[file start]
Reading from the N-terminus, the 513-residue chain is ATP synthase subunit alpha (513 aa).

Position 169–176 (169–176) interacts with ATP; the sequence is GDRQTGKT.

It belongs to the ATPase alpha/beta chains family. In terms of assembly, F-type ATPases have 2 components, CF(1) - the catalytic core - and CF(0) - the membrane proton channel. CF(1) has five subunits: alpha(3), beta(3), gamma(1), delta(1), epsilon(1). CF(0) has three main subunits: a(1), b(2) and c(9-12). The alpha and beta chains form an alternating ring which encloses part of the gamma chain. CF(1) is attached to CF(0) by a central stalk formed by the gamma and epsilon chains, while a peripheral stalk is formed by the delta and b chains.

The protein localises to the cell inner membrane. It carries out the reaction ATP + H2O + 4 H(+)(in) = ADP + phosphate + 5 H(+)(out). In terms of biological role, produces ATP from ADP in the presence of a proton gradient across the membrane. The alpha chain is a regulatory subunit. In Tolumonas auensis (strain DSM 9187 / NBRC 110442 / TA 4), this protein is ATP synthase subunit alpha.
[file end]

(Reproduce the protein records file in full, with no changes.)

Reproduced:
Reading from the N-terminus, the 513-residue chain is ATP synthase subunit alpha (513 aa).

Position 169–176 (169–176) interacts with ATP; the sequence is GDRQTGKT.

It belongs to the ATPase alpha/beta chains family. In terms of assembly, F-type ATPases have 2 components, CF(1) - the catalytic core - and CF(0) - the membrane proton channel. CF(1) has five subunits: alpha(3), beta(3), gamma(1), delta(1), epsilon(1). CF(0) has three main subunits: a(1), b(2) and c(9-12). The alpha and beta chains form an alternating ring which encloses part of the gamma chain. CF(1) is attached to CF(0) by a central stalk formed by the gamma and epsilon chains, while a peripheral stalk is formed by the delta and b chains.

The protein localises to the cell inner membrane. It carries out the reaction ATP + H2O + 4 H(+)(in) = ADP + phosphate + 5 H(+)(out). In terms of biological role, produces ATP from ADP in the presence of a proton gradient across the membrane. The alpha chain is a regulatory subunit. In Tolumonas auensis (strain DSM 9187 / NBRC 110442 / TA 4), this protein is ATP synthase subunit alpha.